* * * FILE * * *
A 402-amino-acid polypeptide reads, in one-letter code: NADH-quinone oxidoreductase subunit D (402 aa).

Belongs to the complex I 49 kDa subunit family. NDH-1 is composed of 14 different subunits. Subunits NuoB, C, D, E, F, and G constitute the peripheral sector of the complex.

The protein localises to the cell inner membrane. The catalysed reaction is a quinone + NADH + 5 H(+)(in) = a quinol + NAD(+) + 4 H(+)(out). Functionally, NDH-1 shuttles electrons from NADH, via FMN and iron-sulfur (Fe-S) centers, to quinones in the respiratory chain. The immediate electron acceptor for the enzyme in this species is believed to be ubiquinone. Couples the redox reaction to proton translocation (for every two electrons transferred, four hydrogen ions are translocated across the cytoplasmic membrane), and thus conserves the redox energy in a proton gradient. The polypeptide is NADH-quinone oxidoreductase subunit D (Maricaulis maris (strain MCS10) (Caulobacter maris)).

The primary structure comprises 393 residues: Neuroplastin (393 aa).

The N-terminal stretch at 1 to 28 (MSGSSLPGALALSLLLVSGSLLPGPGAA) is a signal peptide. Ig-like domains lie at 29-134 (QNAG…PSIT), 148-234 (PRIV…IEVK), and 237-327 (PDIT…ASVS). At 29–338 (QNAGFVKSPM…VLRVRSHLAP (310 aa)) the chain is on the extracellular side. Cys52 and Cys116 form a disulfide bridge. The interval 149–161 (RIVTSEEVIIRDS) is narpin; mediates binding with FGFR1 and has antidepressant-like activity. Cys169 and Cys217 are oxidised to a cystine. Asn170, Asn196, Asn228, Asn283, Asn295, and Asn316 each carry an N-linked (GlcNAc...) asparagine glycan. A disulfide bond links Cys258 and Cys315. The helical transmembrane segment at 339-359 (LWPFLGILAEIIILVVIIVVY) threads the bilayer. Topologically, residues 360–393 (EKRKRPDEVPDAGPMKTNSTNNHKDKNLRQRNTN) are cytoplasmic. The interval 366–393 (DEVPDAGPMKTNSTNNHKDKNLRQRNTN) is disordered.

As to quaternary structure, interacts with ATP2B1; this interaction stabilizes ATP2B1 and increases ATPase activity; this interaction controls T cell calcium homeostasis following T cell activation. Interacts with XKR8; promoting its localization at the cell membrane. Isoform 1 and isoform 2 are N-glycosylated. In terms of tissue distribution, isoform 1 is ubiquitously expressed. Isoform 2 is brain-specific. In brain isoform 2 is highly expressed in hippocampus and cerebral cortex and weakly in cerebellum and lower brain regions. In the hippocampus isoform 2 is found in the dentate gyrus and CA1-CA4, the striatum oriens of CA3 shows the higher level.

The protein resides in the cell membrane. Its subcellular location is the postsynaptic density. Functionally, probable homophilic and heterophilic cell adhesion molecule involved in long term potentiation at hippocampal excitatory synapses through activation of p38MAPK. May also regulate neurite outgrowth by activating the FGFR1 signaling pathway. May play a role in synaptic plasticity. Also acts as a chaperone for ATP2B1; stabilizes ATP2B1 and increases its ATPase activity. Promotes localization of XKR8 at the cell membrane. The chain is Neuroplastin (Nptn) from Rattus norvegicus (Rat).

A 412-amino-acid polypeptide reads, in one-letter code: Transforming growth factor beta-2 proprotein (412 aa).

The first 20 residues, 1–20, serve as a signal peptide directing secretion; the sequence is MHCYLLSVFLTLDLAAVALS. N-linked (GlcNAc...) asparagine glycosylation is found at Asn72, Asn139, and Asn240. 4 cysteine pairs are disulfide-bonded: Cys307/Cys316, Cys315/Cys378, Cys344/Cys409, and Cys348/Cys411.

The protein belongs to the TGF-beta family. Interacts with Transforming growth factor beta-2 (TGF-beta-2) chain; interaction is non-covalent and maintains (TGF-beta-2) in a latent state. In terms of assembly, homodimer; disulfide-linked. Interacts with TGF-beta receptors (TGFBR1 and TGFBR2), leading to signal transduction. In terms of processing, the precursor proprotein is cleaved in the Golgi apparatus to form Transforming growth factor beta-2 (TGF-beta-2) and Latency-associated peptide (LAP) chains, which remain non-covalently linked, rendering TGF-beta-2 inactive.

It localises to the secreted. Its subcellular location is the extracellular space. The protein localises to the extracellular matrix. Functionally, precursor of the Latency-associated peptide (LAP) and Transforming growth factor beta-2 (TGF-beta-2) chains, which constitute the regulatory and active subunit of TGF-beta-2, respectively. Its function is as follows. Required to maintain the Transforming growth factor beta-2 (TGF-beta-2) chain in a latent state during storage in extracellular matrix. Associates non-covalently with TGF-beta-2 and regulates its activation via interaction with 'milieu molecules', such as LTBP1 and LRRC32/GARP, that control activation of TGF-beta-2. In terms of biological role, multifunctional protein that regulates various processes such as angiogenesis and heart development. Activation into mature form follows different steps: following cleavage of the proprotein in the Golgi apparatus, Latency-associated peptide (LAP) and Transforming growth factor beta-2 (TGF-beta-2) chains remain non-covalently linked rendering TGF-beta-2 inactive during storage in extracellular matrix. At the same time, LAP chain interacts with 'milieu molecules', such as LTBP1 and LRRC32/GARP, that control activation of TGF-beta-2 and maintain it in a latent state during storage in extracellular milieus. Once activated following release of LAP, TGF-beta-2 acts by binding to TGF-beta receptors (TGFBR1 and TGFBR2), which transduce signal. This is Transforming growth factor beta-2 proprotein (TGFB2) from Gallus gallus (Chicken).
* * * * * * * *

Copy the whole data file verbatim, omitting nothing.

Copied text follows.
A 402-amino-acid polypeptide reads, in one-letter code: NADH-quinone oxidoreductase subunit D (402 aa).

Belongs to the complex I 49 kDa subunit family. NDH-1 is composed of 14 different subunits. Subunits NuoB, C, D, E, F, and G constitute the peripheral sector of the complex.

The protein localises to the cell inner membrane. The catalysed reaction is a quinone + NADH + 5 H(+)(in) = a quinol + NAD(+) + 4 H(+)(out). Functionally, NDH-1 shuttles electrons from NADH, via FMN and iron-sulfur (Fe-S) centers, to quinones in the respiratory chain. The immediate electron acceptor for the enzyme in this species is believed to be ubiquinone. Couples the redox reaction to proton translocation (for every two electrons transferred, four hydrogen ions are translocated across the cytoplasmic membrane), and thus conserves the redox energy in a proton gradient. The polypeptide is NADH-quinone oxidoreductase subunit D (Maricaulis maris (strain MCS10) (Caulobacter maris)).

The primary structure comprises 393 residues: Neuroplastin (393 aa).

The N-terminal stretch at 1 to 28 (MSGSSLPGALALSLLLVSGSLLPGPGAA) is a signal peptide. Ig-like domains lie at 29-134 (QNAG…PSIT), 148-234 (PRIV…IEVK), and 237-327 (PDIT…ASVS). At 29–338 (QNAGFVKSPM…VLRVRSHLAP (310 aa)) the chain is on the extracellular side. Cys52 and Cys116 form a disulfide bridge. The interval 149–161 (RIVTSEEVIIRDS) is narpin; mediates binding with FGFR1 and has antidepressant-like activity. Cys169 and Cys217 are oxidised to a cystine. Asn170, Asn196, Asn228, Asn283, Asn295, and Asn316 each carry an N-linked (GlcNAc...) asparagine glycan. A disulfide bond links Cys258 and Cys315. The helical transmembrane segment at 339-359 (LWPFLGILAEIIILVVIIVVY) threads the bilayer. Topologically, residues 360–393 (EKRKRPDEVPDAGPMKTNSTNNHKDKNLRQRNTN) are cytoplasmic. The interval 366–393 (DEVPDAGPMKTNSTNNHKDKNLRQRNTN) is disordered.

As to quaternary structure, interacts with ATP2B1; this interaction stabilizes ATP2B1 and increases ATPase activity; this interaction controls T cell calcium homeostasis following T cell activation. Interacts with XKR8; promoting its localization at the cell membrane. Isoform 1 and isoform 2 are N-glycosylated. In terms of tissue distribution, isoform 1 is ubiquitously expressed. Isoform 2 is brain-specific. In brain isoform 2 is highly expressed in hippocampus and cerebral cortex and weakly in cerebellum and lower brain regions. In the hippocampus isoform 2 is found in the dentate gyrus and CA1-CA4, the striatum oriens of CA3 shows the higher level.

The protein resides in the cell membrane. Its subcellular location is the postsynaptic density. Functionally, probable homophilic and heterophilic cell adhesion molecule involved in long term potentiation at hippocampal excitatory synapses through activation of p38MAPK. May also regulate neurite outgrowth by activating the FGFR1 signaling pathway. May play a role in synaptic plasticity. Also acts as a chaperone for ATP2B1; stabilizes ATP2B1 and increases its ATPase activity. Promotes localization of XKR8 at the cell membrane. The chain is Neuroplastin (Nptn) from Rattus norvegicus (Rat).

A 412-amino-acid polypeptide reads, in one-letter code: Transforming growth factor beta-2 proprotein (412 aa).

The first 20 residues, 1–20, serve as a signal peptide directing secretion; the sequence is MHCYLLSVFLTLDLAAVALS. N-linked (GlcNAc...) asparagine glycosylation is found at Asn72, Asn139, and Asn240. 4 cysteine pairs are disulfide-bonded: Cys307/Cys316, Cys315/Cys378, Cys344/Cys409, and Cys348/Cys411.

The protein belongs to the TGF-beta family. Interacts with Transforming growth factor beta-2 (TGF-beta-2) chain; interaction is non-covalent and maintains (TGF-beta-2) in a latent state. In terms of assembly, homodimer; disulfide-linked. Interacts with TGF-beta receptors (TGFBR1 and TGFBR2), leading to signal transduction. In terms of processing, the precursor proprotein is cleaved in the Golgi apparatus to form Transforming growth factor beta-2 (TGF-beta-2) and Latency-associated peptide (LAP) chains, which remain non-covalently linked, rendering TGF-beta-2 inactive.

It localises to the secreted. Its subcellular location is the extracellular space. The protein localises to the extracellular matrix. Functionally, precursor of the Latency-associated peptide (LAP) and Transforming growth factor beta-2 (TGF-beta-2) chains, which constitute the regulatory and active subunit of TGF-beta-2, respectively. Its function is as follows. Required to maintain the Transforming growth factor beta-2 (TGF-beta-2) chain in a latent state during storage in extracellular matrix. Associates non-covalently with TGF-beta-2 and regulates its activation via interaction with 'milieu molecules', such as LTBP1 and LRRC32/GARP, that control activation of TGF-beta-2. In terms of biological role, multifunctional protein that regulates various processes such as angiogenesis and heart development. Activation into mature form follows different steps: following cleavage of the proprotein in the Golgi apparatus, Latency-associated peptide (LAP) and Transforming growth factor beta-2 (TGF-beta-2) chains remain non-covalently linked rendering TGF-beta-2 inactive during storage in extracellular matrix. At the same time, LAP chain interacts with 'milieu molecules', such as LTBP1 and LRRC32/GARP, that control activation of TGF-beta-2 and maintain it in a latent state during storage in extracellular milieus. Once activated following release of LAP, TGF-beta-2 acts by binding to TGF-beta receptors (TGFBR1 and TGFBR2), which transduce signal. This is Transforming growth factor beta-2 proprotein (TGFB2) from Gallus gallus (Chicken).